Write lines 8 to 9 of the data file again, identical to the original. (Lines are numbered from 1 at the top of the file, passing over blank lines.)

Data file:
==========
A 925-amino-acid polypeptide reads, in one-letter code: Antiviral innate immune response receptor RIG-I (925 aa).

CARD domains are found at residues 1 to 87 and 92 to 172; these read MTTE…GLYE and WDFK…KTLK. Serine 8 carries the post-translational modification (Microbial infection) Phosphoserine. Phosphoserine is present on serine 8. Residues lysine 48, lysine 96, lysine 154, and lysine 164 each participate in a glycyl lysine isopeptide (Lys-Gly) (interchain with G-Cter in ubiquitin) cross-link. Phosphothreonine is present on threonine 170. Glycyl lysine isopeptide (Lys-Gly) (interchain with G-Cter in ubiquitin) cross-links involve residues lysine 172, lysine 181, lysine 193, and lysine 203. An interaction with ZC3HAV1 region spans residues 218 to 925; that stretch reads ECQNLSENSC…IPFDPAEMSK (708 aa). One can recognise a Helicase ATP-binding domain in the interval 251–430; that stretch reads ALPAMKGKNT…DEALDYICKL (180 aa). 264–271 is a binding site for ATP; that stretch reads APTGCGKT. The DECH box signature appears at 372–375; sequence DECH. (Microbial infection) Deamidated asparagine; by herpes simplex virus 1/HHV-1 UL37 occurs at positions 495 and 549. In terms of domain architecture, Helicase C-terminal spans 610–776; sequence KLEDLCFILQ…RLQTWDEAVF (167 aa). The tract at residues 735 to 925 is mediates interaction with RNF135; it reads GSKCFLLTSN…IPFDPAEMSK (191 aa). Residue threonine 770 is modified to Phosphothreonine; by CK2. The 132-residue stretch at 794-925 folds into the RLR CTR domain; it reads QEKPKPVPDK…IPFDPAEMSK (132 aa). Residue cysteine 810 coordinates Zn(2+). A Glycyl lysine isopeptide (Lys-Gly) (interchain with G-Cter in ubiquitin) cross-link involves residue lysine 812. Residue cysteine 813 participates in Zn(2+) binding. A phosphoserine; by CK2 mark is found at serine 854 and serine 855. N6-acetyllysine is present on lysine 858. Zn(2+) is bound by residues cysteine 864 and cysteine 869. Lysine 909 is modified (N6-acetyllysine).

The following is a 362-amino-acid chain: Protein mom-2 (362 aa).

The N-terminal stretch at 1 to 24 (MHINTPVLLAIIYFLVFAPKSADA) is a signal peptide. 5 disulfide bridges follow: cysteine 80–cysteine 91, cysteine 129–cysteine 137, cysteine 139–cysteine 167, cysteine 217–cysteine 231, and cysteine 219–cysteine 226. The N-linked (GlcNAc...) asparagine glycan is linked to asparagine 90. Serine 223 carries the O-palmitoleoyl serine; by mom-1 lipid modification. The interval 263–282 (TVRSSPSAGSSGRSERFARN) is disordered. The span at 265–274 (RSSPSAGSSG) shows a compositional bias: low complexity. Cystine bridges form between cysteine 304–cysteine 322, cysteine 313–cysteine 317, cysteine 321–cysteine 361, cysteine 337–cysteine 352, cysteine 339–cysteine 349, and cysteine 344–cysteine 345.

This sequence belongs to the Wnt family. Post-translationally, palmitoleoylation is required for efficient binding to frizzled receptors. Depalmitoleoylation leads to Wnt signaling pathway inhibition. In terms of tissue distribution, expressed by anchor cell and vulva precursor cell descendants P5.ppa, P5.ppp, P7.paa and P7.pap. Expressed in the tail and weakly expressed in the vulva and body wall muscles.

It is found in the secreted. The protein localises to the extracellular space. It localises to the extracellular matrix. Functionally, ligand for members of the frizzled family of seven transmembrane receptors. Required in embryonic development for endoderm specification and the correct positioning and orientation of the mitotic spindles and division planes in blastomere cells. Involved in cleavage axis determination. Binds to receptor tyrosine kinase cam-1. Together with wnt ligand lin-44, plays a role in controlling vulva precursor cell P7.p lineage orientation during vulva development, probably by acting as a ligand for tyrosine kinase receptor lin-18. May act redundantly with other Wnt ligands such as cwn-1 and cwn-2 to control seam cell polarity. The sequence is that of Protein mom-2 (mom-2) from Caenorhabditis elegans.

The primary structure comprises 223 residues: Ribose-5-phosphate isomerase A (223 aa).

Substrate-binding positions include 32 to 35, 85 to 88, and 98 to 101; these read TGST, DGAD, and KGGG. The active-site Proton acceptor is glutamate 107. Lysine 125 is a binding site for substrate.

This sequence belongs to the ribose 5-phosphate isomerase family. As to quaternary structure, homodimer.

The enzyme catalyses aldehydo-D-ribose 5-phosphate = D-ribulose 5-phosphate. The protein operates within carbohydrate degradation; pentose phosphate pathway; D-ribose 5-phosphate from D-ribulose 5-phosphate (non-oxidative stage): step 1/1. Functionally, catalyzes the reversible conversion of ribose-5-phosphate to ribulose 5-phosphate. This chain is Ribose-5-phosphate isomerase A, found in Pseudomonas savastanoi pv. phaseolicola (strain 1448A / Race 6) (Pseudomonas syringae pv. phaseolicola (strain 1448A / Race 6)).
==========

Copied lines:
Substrate-binding positions include 32 to 35, 85 to 88, and 98 to 101; these read TGST, DGAD, and KGGG. The active-site Proton acceptor is glutamate 107. Lysine 125 is a binding site for substrate.

This sequence belongs to the ribose 5-phosphate isomerase family. As to quaternary structure, homodimer.